New Guide for Shipmasters, Int’l Maritime Law

Photo courtesy Morgan Marketing  & Communications

Tara Leiter, an attorney at Blank Rome LLP, collaborated with John A.C. Cartner (United States Coast Guard shipmaster and lawyer) and Richard P. Fiske (retired U.S. naval captain and attorney with John Cartner at Cartner & Fiske LLC) to author the recently released legal treatise The International Law of the Shipmaster. Released in the IMO’s declared Year of the Seafarer, the book is designed to identify and explain the complexity of the legal position faced daily by today’s shipmasters…

Maritime Administration Releases Compilation of Maritime Laws

The Maritime Administrations announced it has released its annual Compilation of Maritime Laws for fiscal year 2007. Each year since 1995, the Maritime Administration has published the laws as an essential reference for its Agency leadership and staff. The compilation is also widely used by the Members of Congress, their staffs and committees, attorneys practicing in the area of Federal Maritime Law and interested members of the general public. The Maritime Administration believes that it is essential that this publication be made available to ensure access to the current state of significant maritime laws, including current statutory amendments.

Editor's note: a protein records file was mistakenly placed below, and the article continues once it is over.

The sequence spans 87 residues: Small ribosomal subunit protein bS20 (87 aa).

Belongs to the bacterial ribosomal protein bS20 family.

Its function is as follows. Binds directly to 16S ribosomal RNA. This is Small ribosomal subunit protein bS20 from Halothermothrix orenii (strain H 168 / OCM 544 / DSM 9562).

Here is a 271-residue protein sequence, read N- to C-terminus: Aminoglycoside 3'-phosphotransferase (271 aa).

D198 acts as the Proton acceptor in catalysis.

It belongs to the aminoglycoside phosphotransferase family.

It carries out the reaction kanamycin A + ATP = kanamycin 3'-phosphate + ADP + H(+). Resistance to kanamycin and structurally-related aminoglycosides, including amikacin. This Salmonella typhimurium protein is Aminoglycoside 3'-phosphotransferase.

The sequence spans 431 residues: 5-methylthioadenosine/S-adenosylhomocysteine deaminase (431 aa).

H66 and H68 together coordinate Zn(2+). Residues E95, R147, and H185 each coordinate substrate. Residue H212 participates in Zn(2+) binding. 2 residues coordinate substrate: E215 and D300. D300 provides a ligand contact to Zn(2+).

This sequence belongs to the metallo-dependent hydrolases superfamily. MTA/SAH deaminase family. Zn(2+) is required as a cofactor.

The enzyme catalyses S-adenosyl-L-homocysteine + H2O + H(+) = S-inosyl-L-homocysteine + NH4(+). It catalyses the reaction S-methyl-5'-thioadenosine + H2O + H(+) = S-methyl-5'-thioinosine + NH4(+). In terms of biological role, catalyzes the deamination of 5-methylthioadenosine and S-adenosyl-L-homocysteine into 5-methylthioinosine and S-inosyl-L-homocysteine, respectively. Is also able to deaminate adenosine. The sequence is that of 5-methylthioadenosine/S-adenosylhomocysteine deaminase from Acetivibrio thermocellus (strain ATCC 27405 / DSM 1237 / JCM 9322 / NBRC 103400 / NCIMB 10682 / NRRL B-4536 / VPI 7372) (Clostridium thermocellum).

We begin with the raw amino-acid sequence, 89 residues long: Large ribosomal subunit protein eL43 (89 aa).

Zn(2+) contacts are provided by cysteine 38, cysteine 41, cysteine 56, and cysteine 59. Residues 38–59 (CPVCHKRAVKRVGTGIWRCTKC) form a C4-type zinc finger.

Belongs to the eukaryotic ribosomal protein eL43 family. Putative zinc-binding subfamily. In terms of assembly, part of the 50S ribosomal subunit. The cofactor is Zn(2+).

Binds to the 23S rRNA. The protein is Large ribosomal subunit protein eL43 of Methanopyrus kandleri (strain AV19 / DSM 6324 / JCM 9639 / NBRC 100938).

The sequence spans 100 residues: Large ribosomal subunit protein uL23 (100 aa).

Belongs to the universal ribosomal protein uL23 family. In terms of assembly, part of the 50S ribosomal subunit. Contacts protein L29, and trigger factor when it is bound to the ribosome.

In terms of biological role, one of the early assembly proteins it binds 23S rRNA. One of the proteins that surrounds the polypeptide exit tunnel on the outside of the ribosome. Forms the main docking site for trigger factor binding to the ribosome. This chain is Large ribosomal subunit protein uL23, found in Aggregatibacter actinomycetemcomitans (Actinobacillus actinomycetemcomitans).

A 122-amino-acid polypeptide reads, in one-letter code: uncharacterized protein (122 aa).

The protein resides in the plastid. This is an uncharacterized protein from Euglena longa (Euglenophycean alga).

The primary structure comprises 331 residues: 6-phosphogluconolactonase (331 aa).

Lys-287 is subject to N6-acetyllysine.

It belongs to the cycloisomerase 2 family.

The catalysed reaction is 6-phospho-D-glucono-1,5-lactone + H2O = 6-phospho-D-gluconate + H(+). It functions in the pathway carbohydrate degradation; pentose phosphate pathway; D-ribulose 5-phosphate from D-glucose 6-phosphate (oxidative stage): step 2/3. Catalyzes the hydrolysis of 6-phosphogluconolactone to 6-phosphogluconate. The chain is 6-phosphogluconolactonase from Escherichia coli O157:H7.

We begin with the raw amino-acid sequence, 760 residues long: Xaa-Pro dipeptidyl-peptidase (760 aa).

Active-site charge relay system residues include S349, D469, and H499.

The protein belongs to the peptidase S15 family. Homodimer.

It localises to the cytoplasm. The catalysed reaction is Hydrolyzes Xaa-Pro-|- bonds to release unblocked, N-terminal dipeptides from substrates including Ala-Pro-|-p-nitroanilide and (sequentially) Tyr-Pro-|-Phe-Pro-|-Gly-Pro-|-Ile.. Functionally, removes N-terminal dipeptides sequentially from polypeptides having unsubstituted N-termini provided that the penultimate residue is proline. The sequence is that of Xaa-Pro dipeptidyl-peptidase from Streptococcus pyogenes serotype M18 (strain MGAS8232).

Maritime Transportation Act Signed into Law

The White House issued a Press Release stating, among other things, that President Bush signed into law the Coast Guard and Maritime Transportation Act of 2004 (H.R. 2443). In addition to serving as the annual authorization act for the Coast Guard and the Federal Maritime Commission, this law inserts an exemption for certain passive owners (primarily institutional lenders) into OPA 90, mandates oil spill response plans for non-tank vessels in excess of 400 gross tons, and makes numerous other changes to U.S. maritime law. It is worth your careful read. (HK Law)

Cummings: Administrative Law Functions Should be Separate from Coast Guard